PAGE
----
Our Music for China concert on May 14 features performances by Taiwan’s acclaimed Chai Found Music Workshop. Here are some fun facts about the types of instruments that they play, along with a video so that you can know what to listen for at the concert.
The ruan is a Chinese plucked string instrument. It is a lute with a fretted neck, a circular body and four strings. The four strings were formerly made of silk, but since the 20th century they have been made of steel. The modern ruan has 24 frets with 12 semitones on each string.
The erhu is a two-stringed bowed instrument, sometimes referred to as the “Chinese violin.” It is used as a solo instrument as well as in small ensembles and large orchestras. Quite versatile, the erhu is used in both traditional and contemporary music arrangements, such as in pop, rock, jazz, etc.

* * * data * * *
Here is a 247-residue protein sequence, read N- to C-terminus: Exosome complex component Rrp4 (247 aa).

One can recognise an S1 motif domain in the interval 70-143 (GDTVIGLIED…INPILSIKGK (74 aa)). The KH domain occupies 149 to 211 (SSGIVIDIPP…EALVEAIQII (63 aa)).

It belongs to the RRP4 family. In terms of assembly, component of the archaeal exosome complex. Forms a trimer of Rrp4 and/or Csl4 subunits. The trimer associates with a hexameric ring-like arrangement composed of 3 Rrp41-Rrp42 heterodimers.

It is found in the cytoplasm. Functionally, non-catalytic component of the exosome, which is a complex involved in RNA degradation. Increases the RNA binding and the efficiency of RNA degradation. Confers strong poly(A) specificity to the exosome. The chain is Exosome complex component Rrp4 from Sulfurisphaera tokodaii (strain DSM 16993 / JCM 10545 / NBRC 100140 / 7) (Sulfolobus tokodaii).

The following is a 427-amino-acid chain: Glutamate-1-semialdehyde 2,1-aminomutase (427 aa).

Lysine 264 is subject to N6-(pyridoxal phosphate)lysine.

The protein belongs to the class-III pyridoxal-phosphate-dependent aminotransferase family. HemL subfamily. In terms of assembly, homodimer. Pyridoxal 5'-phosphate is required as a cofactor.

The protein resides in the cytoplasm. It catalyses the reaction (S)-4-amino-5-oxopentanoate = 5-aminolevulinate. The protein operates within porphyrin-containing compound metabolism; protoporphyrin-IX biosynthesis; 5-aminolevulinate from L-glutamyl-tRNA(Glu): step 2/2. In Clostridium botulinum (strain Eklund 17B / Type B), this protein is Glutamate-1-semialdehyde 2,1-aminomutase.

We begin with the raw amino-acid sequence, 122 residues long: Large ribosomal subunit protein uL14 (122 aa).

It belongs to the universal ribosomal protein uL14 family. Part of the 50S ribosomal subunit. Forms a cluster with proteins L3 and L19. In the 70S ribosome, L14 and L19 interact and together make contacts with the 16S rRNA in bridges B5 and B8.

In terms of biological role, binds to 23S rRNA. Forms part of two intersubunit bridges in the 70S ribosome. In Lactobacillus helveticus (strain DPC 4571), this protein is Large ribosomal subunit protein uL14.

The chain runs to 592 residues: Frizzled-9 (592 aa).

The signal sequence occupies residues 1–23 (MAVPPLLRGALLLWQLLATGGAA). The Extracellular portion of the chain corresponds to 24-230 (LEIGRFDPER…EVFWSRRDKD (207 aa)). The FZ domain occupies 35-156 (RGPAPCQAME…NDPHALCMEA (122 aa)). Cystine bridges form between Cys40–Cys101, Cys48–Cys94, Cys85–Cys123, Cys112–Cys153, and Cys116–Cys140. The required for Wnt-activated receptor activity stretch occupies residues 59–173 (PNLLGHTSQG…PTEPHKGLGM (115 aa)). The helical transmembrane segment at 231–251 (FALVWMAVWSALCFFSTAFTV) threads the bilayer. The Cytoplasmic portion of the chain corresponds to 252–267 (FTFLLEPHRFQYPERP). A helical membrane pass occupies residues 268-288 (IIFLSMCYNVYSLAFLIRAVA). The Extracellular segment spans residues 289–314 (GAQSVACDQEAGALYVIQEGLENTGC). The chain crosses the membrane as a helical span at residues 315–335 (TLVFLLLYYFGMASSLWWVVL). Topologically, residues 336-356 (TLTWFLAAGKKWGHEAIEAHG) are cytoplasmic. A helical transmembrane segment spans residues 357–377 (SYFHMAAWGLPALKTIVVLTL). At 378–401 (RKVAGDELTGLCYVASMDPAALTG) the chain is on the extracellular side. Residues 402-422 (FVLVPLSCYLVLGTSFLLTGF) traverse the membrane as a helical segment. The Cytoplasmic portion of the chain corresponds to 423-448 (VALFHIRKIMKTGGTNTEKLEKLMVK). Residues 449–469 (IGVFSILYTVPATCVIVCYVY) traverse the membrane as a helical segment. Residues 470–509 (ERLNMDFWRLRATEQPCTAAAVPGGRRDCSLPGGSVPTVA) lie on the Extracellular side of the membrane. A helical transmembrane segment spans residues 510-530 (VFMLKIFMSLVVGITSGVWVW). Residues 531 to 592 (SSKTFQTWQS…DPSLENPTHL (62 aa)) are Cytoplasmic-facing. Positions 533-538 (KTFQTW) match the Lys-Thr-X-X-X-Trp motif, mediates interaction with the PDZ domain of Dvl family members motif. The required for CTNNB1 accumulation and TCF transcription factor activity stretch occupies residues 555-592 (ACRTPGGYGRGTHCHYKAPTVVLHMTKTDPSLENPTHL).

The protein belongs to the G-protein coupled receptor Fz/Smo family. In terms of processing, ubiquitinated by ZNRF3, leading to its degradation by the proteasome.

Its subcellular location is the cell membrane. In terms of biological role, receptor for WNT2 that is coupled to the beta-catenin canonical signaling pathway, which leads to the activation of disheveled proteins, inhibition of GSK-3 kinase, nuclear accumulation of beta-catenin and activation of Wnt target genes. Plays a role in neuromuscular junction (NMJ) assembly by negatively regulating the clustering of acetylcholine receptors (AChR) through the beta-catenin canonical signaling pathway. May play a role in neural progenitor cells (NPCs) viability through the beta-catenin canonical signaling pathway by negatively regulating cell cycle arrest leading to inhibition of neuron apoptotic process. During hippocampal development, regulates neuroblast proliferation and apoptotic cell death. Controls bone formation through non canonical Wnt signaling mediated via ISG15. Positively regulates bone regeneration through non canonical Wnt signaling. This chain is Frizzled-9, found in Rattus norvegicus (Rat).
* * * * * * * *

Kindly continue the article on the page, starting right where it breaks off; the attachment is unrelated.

The yangqin is a Chinese hammered sulcimer, originally from Persia. It is used both as a solo instrument and in ensembles.
The pipa is a four-stringed Chinese musical instrument. Sometimes called the Chinese lute, it has a pear-shaped wooden body with a varying number of frets ranging from 12 to 26. It is one of the most popular Chinese instruments and has been played for almost 2000 years.
The dizi is a Chinese transverse flute. It is used in many genres of Chinese folk music, as well as Chinese opera and modern Chinese opera. Most dizi are made of bamboo.
The Zheng is a Chinese plucked zither. It has 18-23 or more strings and movable bridges.
Hear what these instruments sound like in this video of Chai Found Music Workshop performing.